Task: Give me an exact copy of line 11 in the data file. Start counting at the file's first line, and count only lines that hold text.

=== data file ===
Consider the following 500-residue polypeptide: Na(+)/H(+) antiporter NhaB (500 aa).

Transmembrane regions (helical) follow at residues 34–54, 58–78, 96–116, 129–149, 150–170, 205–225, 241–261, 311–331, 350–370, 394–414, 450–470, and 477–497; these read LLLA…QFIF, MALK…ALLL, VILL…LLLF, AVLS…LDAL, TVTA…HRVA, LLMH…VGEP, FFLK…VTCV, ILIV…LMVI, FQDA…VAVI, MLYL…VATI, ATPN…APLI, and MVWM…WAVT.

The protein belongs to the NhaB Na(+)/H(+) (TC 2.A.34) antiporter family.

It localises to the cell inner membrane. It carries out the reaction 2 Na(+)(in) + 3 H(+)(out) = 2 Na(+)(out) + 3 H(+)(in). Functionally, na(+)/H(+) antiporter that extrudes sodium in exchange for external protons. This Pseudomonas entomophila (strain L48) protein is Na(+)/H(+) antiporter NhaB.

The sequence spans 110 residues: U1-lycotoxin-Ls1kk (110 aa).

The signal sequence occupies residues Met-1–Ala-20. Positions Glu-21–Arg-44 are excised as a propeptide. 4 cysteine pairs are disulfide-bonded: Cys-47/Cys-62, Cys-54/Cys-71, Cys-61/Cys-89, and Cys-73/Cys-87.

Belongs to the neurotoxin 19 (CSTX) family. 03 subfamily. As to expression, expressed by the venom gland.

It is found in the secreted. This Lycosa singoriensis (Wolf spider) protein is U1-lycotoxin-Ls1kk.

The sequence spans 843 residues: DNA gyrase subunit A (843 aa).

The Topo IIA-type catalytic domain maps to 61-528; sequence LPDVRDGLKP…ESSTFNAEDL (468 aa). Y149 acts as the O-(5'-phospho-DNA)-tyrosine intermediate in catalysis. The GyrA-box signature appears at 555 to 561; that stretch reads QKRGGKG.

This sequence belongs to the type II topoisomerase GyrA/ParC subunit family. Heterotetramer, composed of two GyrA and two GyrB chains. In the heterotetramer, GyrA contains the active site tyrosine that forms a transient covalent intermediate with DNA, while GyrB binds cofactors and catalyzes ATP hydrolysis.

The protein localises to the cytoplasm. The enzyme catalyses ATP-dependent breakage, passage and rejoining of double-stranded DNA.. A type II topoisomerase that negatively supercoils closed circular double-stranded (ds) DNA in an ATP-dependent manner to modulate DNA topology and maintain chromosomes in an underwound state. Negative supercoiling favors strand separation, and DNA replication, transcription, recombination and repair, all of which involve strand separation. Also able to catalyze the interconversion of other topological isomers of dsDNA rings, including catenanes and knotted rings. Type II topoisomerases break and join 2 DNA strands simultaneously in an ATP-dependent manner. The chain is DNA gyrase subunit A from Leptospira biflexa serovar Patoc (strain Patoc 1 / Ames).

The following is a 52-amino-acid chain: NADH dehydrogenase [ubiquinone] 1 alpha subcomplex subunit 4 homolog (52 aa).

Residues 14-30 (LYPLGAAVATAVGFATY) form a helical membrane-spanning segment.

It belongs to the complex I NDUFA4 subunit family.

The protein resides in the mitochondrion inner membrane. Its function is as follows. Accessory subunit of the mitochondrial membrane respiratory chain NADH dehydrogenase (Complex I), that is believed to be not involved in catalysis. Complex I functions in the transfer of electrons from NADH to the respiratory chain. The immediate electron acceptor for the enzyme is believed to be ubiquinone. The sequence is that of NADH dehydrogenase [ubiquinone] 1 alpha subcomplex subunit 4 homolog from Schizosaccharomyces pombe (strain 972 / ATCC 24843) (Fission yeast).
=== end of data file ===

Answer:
This sequence belongs to the type II topoisomerase GyrA/ParC subunit family. Heterotetramer, composed of two GyrA and two GyrB chains. In the heterotetramer, GyrA contains the active site tyrosine that forms a transient covalent intermediate with DNA, while GyrB binds cofactors and catalyzes ATP hydrolysis.